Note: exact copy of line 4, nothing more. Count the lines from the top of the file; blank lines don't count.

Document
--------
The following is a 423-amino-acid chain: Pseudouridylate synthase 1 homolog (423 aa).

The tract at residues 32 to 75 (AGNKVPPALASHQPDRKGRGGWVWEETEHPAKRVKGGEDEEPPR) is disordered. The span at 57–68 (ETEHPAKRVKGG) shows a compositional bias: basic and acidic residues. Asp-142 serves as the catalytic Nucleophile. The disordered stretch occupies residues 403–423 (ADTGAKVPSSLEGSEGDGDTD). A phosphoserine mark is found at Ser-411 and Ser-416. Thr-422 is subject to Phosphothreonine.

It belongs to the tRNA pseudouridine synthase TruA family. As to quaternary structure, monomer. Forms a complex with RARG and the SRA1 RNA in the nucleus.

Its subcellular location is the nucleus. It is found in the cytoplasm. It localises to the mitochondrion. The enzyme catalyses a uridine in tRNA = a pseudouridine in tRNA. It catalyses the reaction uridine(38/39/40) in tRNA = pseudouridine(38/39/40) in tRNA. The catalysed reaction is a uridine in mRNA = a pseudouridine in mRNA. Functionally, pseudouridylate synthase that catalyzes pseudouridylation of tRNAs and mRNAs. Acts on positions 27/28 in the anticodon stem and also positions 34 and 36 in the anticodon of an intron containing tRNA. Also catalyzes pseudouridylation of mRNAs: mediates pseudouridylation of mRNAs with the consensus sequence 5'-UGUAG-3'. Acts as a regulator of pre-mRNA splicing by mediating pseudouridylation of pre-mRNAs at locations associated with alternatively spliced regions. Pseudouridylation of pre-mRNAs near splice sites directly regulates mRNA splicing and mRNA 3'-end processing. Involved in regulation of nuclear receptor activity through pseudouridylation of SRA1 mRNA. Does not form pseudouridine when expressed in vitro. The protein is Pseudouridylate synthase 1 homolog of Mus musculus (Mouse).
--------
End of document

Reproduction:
Its subcellular location is the nucleus. It is found in the cytoplasm. It localises to the mitochondrion. The enzyme catalyses a uridine in tRNA = a pseudouridine in tRNA. It catalyses the reaction uridine(38/39/40) in tRNA = pseudouridine(38/39/40) in tRNA. The catalysed reaction is a uridine in mRNA = a pseudouridine in mRNA. Functionally, pseudouridylate synthase that catalyzes pseudouridylation of tRNAs and mRNAs. Acts on positions 27/28 in the anticodon stem and also positions 34 and 36 in the anticodon of an intron containing tRNA. Also catalyzes pseudouridylation of mRNAs: mediates pseudouridylation of mRNAs with the consensus sequence 5'-UGUAG-3'. Acts as a regulator of pre-mRNA splicing by mediating pseudouridylation of pre-mRNAs at locations associated with alternatively spliced regions. Pseudouridylation of pre-mRNAs near splice sites directly regulates mRNA splicing and mRNA 3'-end processing. Involved in regulation of nuclear receptor activity through pseudouridylation of SRA1 mRNA. Does not form pseudouridine when expressed in vitro. The protein is Pseudouridylate synthase 1 homolog of Mus musculus (Mouse).